Northfield-Mt Hermon big/wing Chuck Hannah also saw his value rise to a new level over the last few months. Running with the New England Playaz this summer, Hannah provided the same unbreakable will and maniacal work ethic that earned him minutes with the NEPSAC AAA champions last season. Hannah is an elite competitor and uses his length, strength and aggression to haul in rebounds over bigger players in the paint. Offensively, Hannah might not get a play run specifically for him all day but still manages to score a dozen points via putbacks and transition buckets.

Hannah was at his most efficient during the Playaz run in the Adidas Summer Championships. Understanding that his team had an abundance of dangerous outside shooters, Hannah went to work on the boards and played rugged defense against opposing big men. He shot a ridiculous 78% (21-27) from the field and didn’t have a game in which he missed more than one shot until the Playaz lost to eventual champ Mass Rivals in the quarterfinals.

For his efforts, Hannah moves up seven spots from #21 to #14 in the latest NERR rankings and earned scholarship offers from Boston University, St Joe’s, Brown and Pennsylvania.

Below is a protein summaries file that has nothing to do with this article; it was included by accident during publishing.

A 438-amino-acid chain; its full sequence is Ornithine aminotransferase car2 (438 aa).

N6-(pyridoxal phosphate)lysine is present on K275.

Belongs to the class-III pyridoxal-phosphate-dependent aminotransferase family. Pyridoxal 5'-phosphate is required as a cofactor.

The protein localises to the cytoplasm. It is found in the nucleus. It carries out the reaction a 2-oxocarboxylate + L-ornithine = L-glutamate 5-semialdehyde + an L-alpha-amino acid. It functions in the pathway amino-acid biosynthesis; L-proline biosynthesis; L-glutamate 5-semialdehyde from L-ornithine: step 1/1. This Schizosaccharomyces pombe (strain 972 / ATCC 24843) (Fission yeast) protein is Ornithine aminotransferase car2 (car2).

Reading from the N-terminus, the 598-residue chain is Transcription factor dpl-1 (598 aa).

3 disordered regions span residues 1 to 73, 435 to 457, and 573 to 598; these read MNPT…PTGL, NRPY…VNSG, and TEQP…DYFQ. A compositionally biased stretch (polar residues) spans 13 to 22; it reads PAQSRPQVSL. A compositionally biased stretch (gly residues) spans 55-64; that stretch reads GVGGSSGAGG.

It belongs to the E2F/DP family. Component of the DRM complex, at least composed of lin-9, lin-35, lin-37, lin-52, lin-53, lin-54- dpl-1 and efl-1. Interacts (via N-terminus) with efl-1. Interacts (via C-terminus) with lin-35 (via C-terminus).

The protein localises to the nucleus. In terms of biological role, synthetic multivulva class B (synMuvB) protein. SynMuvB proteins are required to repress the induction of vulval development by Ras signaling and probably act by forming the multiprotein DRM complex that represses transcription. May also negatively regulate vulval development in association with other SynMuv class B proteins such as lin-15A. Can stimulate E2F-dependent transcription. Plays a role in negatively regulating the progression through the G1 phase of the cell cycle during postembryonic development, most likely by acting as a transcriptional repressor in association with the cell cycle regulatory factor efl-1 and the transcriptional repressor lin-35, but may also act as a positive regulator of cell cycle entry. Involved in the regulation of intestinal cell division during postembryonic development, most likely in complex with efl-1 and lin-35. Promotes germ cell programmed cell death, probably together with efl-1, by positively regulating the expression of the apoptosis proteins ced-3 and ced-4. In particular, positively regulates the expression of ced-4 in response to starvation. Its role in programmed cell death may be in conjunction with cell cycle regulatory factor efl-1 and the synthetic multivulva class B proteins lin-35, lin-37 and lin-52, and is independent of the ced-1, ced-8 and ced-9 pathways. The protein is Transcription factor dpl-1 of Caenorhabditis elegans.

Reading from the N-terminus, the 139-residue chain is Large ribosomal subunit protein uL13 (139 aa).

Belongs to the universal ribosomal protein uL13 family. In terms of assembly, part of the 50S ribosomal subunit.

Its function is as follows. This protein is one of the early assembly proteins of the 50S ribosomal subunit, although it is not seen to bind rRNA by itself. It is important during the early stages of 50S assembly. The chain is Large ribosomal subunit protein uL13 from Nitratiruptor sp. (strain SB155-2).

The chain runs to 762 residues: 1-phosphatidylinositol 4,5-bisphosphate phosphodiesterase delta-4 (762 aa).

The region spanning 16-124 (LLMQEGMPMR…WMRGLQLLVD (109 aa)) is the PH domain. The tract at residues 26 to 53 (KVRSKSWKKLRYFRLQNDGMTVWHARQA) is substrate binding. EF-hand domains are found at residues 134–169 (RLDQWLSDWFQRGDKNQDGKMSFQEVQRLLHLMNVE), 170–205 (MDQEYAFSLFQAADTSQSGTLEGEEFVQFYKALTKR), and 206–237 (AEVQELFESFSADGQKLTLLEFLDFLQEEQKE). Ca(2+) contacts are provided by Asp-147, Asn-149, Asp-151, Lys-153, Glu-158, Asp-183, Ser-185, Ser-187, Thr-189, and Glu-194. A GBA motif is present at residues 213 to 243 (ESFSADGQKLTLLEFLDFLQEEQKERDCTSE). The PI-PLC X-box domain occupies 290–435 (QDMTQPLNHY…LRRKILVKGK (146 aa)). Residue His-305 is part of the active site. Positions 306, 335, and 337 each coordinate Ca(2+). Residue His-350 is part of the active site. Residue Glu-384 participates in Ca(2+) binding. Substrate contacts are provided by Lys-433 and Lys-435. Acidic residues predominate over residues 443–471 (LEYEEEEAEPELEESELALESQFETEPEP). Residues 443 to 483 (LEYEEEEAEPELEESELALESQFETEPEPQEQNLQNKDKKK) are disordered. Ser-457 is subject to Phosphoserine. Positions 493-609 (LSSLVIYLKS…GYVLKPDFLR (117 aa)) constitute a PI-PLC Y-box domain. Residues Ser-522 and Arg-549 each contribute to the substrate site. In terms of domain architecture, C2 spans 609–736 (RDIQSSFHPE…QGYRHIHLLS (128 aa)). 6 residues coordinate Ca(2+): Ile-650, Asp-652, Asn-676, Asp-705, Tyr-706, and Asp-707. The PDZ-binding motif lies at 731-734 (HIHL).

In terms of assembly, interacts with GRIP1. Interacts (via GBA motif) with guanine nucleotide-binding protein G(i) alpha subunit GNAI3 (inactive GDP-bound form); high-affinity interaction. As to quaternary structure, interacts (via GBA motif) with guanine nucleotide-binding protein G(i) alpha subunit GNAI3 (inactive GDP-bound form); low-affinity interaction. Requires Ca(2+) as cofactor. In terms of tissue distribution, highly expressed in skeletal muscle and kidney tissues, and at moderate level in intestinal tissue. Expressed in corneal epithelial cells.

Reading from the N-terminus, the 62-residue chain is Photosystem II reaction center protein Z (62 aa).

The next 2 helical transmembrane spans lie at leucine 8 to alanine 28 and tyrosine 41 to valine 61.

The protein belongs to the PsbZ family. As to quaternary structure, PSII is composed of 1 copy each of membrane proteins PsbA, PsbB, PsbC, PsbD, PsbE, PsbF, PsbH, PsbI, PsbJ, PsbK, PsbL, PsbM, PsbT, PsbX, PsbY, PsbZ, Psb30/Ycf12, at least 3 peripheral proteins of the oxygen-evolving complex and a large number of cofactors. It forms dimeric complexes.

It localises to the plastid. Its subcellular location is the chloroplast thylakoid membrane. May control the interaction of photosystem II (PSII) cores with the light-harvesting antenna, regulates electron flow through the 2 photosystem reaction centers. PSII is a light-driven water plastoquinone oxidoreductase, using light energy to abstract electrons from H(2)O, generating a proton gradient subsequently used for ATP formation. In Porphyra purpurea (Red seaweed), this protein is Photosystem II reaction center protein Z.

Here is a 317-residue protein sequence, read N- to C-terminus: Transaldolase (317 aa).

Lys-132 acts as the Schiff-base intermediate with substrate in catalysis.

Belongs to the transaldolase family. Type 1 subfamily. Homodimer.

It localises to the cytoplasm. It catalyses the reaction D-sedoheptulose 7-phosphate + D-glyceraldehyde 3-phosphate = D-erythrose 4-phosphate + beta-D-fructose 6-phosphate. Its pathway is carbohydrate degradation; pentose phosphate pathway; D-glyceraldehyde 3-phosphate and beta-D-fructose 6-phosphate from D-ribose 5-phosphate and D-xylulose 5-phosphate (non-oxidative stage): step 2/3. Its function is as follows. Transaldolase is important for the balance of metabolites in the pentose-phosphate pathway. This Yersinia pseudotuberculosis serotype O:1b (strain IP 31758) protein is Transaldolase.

The next two biggest movers in 2018 also happen to be the two largest, most unapologetic, paint-filling big men in the class. Commonwealth’s Arashma Parks and Putnam’s Darnell Brodie give New England two throwback style bruisers who create space in the post and make opponents think twice about coming into the lane.

Parks is currently the more polished and reliable scorer of the two. He has improved his hands and explosiveness to the point that he now routinely catches dump offs and flushes them home before a help defender can leave his feet to contest. Parks may have added an inch or two over the last year and showed off a more durable physique throughout the summer running with the PSA Cardinals. He currently has offers from UMass, Towson, and St Louis on the table.